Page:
We Are Small Business – Why Email Tips for Small Businesses Work for Freelancers Too!

Many freelancers don’t think of themselves as small businesses, simply because the term “small business” conjures up images of a cute little storefront on a quiet small town street. While this is true for a quaint bakery, it’s also true for those of us who sit at home, typing relentlessy away at our computers.

When we begin thinking about ourselves as small businesses, we begin to realize the full scope of that definition. We must budget, we must produce, and most of all, we must market. Marketing experts attest that email is alive and well for the 2015 freelance season, which means that freelancers must sit up and pay attention to what that means for them.

Marketing efforts are focusing on less direct, or word-of-mouth, marketing, and more on email campaigns. How, then, do freelancers use this information to increase personal success?

What Is Email Marketing?

We must first understand the true definition of email marketing. It is the online version of the direct letter; instead of fliers and newsletters to a home, a business sends the same information through a digital connection. Most of us already have this information; what we must glean from the definition is the fact that this type of marketing is easier to track than direct mail. As a small business, a freelancer can find out what types of mail are being opened and read by existing and potential customers.

Essentially, email marketing is more than its base definition: it is the newest, and among the best, tools for freelancers.

Different Types of Email Marketing

There are many different types of email marketing employed by small businesses. Freelancers have the opportunity to choose what fits their marketing plan best and engage its  -or their – services.

  • Newsletters – This type of campaign is among the easiest, because it’s all about you. The newsletter is a quick update on what you’re doing, what’s coming up in the future, and any new offers your business has on the table. Newsletters are often sent bi-weekly or monthly.
  • Invitation Emails – These are quick blurbs highlighting a special service from a small business. Perhaps a freelancer has a 10% off white papers special for the next two weeks. Let customers know in an invitation email.
  • Promotional Campaigns – This can include coupons or encouragement to invite new clients. They are sent in the days leading to a sale, such as a coupon for a free article next month, or a coupon for free editing to anyone who refers a new client.
  • Survey Emails – Small businesses use these emails to find out more about their market base. Many of a freelancer’s clients are happy to fill out a brief survey, especially the satisfied clients. Find out what makes your clients happy to recruit new clients with the same types of services.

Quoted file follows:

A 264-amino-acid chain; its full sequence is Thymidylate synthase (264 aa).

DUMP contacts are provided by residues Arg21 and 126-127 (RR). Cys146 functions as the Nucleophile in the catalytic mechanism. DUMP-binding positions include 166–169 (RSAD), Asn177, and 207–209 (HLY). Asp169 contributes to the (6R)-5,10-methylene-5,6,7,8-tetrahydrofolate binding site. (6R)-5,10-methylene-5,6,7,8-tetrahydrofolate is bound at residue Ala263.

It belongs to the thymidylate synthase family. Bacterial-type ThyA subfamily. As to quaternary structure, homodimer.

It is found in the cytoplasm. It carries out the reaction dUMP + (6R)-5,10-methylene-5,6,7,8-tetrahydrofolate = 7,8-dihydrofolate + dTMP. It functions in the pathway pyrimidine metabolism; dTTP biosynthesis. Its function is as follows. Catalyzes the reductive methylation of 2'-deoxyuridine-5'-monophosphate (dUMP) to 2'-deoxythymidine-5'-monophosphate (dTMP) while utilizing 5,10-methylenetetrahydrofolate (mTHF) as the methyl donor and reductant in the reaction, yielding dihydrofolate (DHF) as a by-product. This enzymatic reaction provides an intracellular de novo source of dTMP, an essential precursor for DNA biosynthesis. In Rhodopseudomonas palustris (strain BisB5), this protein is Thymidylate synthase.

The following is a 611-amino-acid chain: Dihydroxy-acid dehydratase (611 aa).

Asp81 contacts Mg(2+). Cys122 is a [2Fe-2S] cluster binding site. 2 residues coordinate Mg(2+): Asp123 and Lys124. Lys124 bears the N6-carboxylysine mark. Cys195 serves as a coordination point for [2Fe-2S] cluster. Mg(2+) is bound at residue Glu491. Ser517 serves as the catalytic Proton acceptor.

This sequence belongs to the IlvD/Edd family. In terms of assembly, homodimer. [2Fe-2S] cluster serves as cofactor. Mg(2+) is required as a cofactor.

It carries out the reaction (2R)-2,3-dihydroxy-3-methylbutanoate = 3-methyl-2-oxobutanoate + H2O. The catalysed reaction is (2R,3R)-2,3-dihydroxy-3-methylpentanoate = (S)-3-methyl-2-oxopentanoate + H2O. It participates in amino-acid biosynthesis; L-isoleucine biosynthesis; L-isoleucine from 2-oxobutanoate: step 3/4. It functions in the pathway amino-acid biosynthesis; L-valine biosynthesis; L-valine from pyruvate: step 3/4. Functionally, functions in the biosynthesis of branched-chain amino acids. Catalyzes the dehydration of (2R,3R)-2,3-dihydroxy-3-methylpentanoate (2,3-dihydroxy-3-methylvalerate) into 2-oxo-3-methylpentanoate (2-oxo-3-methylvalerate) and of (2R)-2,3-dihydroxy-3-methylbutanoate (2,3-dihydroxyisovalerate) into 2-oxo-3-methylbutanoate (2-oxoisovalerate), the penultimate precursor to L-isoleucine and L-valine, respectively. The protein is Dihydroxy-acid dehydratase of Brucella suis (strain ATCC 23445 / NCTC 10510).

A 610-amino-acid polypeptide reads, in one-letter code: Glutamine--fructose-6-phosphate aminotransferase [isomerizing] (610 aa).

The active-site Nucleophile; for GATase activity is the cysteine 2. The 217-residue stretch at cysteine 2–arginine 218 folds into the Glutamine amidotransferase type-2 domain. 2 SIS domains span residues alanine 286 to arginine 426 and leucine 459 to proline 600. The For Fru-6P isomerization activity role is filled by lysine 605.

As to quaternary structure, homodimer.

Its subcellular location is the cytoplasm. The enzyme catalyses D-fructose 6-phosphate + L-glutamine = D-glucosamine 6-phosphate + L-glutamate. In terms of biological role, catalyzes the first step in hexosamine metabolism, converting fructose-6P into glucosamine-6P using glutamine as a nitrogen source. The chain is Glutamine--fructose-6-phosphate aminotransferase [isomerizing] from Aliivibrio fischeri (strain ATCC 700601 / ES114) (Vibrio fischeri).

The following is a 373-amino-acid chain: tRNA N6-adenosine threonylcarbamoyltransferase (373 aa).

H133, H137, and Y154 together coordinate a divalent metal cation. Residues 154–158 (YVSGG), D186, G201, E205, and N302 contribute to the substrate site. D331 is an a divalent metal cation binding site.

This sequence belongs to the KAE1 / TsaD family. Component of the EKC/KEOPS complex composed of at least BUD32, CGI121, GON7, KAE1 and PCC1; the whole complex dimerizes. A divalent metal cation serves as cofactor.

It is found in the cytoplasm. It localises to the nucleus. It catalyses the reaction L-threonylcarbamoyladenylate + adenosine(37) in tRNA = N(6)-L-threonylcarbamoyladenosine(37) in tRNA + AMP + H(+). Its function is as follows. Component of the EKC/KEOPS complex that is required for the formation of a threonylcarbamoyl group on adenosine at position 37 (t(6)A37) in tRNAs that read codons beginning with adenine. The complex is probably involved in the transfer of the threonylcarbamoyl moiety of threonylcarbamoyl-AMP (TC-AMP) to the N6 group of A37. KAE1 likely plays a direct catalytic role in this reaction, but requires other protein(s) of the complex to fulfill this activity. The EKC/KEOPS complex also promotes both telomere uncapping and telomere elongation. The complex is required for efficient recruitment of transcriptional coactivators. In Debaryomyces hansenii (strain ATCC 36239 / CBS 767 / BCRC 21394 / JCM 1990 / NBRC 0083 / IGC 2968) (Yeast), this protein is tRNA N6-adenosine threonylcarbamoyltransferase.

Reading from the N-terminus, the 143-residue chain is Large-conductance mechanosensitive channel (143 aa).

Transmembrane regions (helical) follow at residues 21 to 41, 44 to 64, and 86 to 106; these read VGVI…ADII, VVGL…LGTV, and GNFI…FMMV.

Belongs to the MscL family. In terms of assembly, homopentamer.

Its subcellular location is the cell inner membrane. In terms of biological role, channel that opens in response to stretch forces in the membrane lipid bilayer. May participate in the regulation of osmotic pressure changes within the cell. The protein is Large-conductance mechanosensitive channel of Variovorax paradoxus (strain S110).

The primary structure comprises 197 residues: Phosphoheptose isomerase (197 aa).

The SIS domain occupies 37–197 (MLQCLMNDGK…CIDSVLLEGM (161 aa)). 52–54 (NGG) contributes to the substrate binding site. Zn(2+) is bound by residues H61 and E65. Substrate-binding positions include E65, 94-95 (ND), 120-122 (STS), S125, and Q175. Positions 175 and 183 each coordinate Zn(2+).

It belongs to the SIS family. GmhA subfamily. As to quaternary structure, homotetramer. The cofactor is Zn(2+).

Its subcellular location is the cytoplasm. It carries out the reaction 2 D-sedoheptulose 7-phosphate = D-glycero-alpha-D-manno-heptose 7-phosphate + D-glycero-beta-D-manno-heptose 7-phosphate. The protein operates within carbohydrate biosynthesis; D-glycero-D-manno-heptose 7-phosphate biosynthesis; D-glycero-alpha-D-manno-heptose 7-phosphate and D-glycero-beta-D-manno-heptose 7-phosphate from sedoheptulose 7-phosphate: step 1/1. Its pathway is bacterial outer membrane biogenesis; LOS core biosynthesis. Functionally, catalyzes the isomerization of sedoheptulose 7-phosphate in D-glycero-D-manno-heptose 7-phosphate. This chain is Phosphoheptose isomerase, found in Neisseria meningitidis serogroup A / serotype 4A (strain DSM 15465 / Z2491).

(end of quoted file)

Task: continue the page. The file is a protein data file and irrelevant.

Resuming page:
• Lead-Nurturing Emails – These emails are sent to prospective clients. This is where a freelancer’s virtual “commercial” happens. Freelancers send these emails in an effort to convert potential clients into paying customers.
  • Transactional Emails – These are simple, “Thank you for the business” emails. These are important to freelancers who want repeat customers.

Tips for Email Marketing

Tips from those who have found email marketing successful include:

  1. Determine Target Audience – Random emails don’t work. Find out who you want to work with and target them through email.
  2. Outline a Campaign – Every campaign must have an end goal, complete with a method of arriving there. Find out how to obtain email addresses, determine which method of email to use, track opened emails, then determine if your client goals have been reached.
  3. Review – Look over the emails to find out if they are effective. If they’re not, look over your campaign to find where it is breaking down. Are your emails being opened? Why not? Are they being read thoroughly? Why not? Are you getting a positive response? Again, why not? Reviewing an email campaign is a repetitive process, but it’s necessary for a freelancer’s success. Small businesses are consistently reviewing their email strategies to ensure success; freelancers should do the same.
  4. Focus on What You Have – Use email campaigns to focus on existing customers first; new customers can be obtained after the initial email campaign has proven successful. Keeping current clients is easier than obtaining new clients through email campaigns, so freelancers should use their first email campaign as a “test run” to keep current customers happy. Subsequent campaigns can be used to obtain new clients.

Article by

Joanna holds a degree in English, Medical Assisting and Early Childhood Development. She is an experience writer in the areas of online marketing, SEO, childhood development, preschool lesson plan writing, and customer service methods. She will deliver the high quality content you deserve!

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